I just purchased a home, the dream home, but like any new purchase, even a brand new RV, we are changing stuff. I have just about finished all the main rooms, and now our focus is turning towards the kitchen. It is, well let’s just say “vintage” but not in a good way. It is period correct for 1986, and I’m positive that is a style that will never again go back into style.
Perhaps your RV is suffering the same time capsule fate as my home kitchen. Maybe you are even too embarrassed to have other RV’ers over for as much as a cup of coffee. Maybe one of your 2016 goals is to gut your RV or coach’s kitchen or, at least, bring it into this decade.
While parallels can be drawn about how I plan to re-do my kitchen at home, and what can be done to an RV, there are some major differences that anyone considering an RV kitchen re-do needs to consider.
First of all, I have zero concern for weight in my home kitchen, but if I were redoing an RV, the weight would be a huge deciding factor. With a home kitchen I can tile the floors, purchase top of the line appliances, and build cabinets out of whatever material strikes my fancy. I can even start knocking down walls and making my kitchen bigger so long as the walls are not load bearing. My only limit is budget and the constraints of good taste.
Not so for an RV. For the most part, you are stuck with a certain footprint, although some things can be altered to give you more space, but you will sacrifice something else to gain that space. We all know what a premium space is in an RV and smart layouts utilize ever nook and cranny. Each appliance that you replace has to factor in the power consumption the appliance will draw, or the propane that it will consume in the case of the RV fridge.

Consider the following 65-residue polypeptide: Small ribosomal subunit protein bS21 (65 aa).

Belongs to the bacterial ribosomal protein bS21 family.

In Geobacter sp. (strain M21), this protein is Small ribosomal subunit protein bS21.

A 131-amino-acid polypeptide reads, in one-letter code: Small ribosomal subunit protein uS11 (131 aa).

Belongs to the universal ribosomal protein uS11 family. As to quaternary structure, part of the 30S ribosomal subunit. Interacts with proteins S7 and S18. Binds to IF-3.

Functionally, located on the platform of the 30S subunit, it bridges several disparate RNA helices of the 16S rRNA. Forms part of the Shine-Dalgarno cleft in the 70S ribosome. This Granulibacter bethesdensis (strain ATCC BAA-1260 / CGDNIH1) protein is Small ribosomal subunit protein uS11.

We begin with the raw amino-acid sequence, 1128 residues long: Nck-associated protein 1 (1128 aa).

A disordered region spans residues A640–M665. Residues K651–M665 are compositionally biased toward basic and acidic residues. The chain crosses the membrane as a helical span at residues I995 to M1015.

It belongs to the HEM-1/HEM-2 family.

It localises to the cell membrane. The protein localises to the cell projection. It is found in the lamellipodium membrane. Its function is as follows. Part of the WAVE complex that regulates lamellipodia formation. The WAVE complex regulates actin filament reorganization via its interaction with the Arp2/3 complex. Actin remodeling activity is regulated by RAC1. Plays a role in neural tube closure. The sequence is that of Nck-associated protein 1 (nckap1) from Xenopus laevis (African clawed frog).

Cabinetry is built differently as well. In a home, you can use hardwoods, and build them to last a century. With an RV cabinet, you want them to look nice, and last, but their construction is different and is geared towards weight savings. They are constructed often of different materials and rely on laminates or paint for the finish.
Countertops in a home and an RV do cross over (other than the concrete tops mentioned above). Many people will consider granite, solid surface, Corian and even tile for their RVs, but again, weight should be a consideration as well as wear and tear. Laminate is always the most economical option. It is possible for the do-it -yourself to apply new laminate over existing laminate, you just need to make sure to sand the surface well and wipe clean.
Flooring options that we recommend the most are simply to use laminate flooring. You can even find a laminate that looks like tile stone, or even bamboo and cork. Of course, new vinyl flooring is also an option, but certain steps must be taken if your RV has slideouts so as not to damage the flooring.
Where to get an RV kitchen remodeled.
In my home, I can call contractors for bids and even get Home Depot to do it. This is not the case with an RV. However, you might be able to find a contractor willing to do the work. Most will tell you that it is not their area of expertise; even cabinet shop might tell you that.
At Coach Specialists of Texas, we can not only perform the entire kitchen remodel, but we have an RV interior designer on staff who can design the RV kitchen of your dreams.
Simply click the button below to get started with your free RV remodel estimate.